Law benefits kids of first responders killed on duty

The Children of Fallen Heroes Scholarship Act was authored by U.S. Reps. Brendan Boyle and Brian Fitzpatrick.

Helping heroes: Ed Marks, U.S. Rep. Brendan Boyle and John McNesby discussed The Children of Fallen Heroes Scholarship Act. Boyle actually voted against the massive spending bill that included the act. JOHN COLE / TIMES PHOTO

A bipartisan piece of legislation that will make the children of law enforcement and first responders killed in the line of duty eligible for the maximum Pell Grant was signed into law with the omnibus spending package in March.

The legislation was authored by U.S. Reps. Brendan Boyle (D-13th dist.) and Brian Fitzpatrick (R-8th dist.).

The Children of Fallen Heroes Scholarship Act, H.R. 949, eliminates the “expected family contribution,” which is used to determine Pell Grant eligibility. Those who are eligible under this newly signed law will be children of fallen “law enforcement officers, firefighters, EMS workers and fire police.” Currently, the maximum Pell Grant Award per year for a full-time student for the 2018–2019 award year is $6,095.

For Boyle, this bill was a decade in the making.

“When I was first elected state rep 10 years ago, it coincided with an awful period for the police where we had seven Philadelphia police officers killed within about a year and a half to two years,” said Boyle. “Every few months, I was attending a police officer’s funeral.”

During his time in the state legislature, Boyle pushed for similar legislation, but there was no comparable bill at the federal level, according to him, until this law.

“I think the least we can do as a society is make sure the family (of the fallen hero) is taken care of,” Boyle said.

The bill received the endorsements of the Fraternal Order of Police, International Association of Fire Fighters, National Association of Police Organizations, Federal Law Enforcement Officers Association, Major Cities of Chiefs of Police, Major Cities Chiefs Association, Major County Sheriffs’ Association, National Narcotic Officers’ Associations’ Coalition and Sergeants Benevolent Association NYPD.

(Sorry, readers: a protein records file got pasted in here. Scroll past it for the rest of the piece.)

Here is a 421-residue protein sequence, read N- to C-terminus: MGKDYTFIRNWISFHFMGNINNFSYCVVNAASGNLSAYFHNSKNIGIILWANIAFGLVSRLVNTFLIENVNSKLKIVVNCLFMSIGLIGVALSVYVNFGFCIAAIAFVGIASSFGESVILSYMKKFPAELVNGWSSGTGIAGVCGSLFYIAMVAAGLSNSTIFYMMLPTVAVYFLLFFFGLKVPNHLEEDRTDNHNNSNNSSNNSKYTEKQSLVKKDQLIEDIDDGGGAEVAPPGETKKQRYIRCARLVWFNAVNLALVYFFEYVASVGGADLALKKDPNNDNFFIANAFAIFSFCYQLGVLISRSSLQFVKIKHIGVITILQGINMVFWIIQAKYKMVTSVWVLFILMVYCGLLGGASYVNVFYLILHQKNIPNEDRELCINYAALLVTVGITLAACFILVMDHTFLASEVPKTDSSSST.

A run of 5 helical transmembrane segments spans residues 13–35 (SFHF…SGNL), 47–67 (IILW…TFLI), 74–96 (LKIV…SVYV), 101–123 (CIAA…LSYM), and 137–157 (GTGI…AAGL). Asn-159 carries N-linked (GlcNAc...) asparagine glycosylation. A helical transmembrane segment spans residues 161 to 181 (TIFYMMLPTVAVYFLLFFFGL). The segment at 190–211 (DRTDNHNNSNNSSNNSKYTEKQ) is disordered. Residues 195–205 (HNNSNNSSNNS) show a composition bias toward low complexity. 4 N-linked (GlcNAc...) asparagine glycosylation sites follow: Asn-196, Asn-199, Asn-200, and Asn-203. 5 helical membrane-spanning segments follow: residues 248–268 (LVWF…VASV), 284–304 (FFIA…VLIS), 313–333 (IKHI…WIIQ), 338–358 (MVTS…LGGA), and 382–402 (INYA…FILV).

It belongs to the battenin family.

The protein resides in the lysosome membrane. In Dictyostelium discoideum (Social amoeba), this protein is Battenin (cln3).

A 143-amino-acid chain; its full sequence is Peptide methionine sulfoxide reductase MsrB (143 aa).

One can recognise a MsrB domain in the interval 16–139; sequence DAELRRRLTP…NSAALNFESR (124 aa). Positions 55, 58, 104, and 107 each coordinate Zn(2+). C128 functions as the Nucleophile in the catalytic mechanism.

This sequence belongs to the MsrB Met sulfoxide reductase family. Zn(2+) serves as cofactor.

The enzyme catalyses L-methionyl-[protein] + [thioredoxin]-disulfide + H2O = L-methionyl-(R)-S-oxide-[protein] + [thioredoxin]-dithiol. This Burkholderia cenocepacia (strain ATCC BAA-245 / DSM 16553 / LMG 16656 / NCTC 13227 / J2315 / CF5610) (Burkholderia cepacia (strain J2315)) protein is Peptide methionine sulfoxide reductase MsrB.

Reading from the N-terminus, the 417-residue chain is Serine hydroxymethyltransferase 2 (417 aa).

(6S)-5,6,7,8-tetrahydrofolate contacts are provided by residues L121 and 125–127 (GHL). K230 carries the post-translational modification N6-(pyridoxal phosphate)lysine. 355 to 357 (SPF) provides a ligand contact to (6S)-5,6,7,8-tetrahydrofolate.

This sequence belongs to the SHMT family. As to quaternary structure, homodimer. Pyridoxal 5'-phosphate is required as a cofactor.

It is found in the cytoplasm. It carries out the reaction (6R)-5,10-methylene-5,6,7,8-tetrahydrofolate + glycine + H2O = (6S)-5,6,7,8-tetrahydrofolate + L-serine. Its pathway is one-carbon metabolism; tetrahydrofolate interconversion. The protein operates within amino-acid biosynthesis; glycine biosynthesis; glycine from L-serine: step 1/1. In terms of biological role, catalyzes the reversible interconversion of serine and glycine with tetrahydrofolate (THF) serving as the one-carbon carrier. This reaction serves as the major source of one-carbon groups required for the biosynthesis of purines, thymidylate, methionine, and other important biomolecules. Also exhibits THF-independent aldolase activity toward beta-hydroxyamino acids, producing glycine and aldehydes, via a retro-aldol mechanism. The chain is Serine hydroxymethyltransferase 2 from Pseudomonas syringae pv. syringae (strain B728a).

John McNesby, FOP Lodge 5 president, and Ed Marks, IAFF Local 22 president, have seen first hand what the families of fallen first responders have gone through for quite some time.

For four years, while in the 24th District, McNesby was partners with Sgt. Tim Simpson.

Simpson was killed in the line of duty on Nov. 17, 2008, responding to a robbery while his patrol car was struck by a vehicle being operated by an intoxicated driver.

In a previous role with the Philadelphia Fire Department, Marks was responsible for helping plan the funerals of those killed in the line of duty. Not only did he have to plan the funerals, he lost someone close to him in the department.

“John Redmond was the closest friend of mine in the Fire Department,” Marks said.

Redmond was one of two people killed in the line of duty responding to a fire at the Rising Sun Baptist Church in January 1994.

Marks was also with Lt. Matt LeTourneau at a hockey game just a couple of days before he was killed in the line of duty responding to a fire in a rowhouse in North Philadelphia on Jan 6, 2018.

The PPD and PFD each have thousands of members, but they remain close to one another.

“It seems like they’re big departments, but there not really big departments,” said Marks. “When you look at it, it’s almost like a family.”

McNesby viewed this bill as a human issue, not a political one.

“This legislation is not whether it’s a ‘D’ or an ‘R,’ said McNesby. “This is legislation of the heart….and something that should have been done years ago.”

McNesby detailed how a bill like this should have universal support, but Boyle stated that was actually not the case.

“Believe it or not, there was opposition,” said Boyle.

U.S. Rep. Virginia Foxx, chairwoman of the Education Committee, according to Boyle, was not fond of this bipartisan bill.

“(Foxx), for whatever reason, didn’t like our legislation, so she was holding it up in the Education Committee,” Boyle said. “So getting this attached to other legislation was a nice kind of way to get around her opposition.”

The legislation that Boyle attached it to was the omnibus spending package passed and signed by President Donald Trump. Boyle did not vote for the omnibus bill, citing his disapproval of the “fiscal path that the Trump budget has put us on.”

“That said, I, also believing the omnibus was going to pass, worked hard to try to tuck in there things that I happened to like,” said Boyle.

Boyle emphasized the important role the local unions play in fighting for their workers.

“Unfortunately, I’m not sure every police officer or every firefighter in the country has the benefit of a Local 22 or a Lodge 5 in their area,” said Boyle.

Even the closeness between Lodge 5 and Local 22 is something Boyle, Marks and McNesby agreed is unique and a strength to their community.

“If Eddy (Marks) calls me, it’s done,” said McNesby. “If I call him, I know it’s done.”

Marks even has two daughters who are police officers, while McNesby said he has a daughter who plans on becoming a police officer.

Despite some opposition, Boyle stated the bill received a great amount of support on each side of the aisle, which was key in its passage. ••

John Cole can be reached at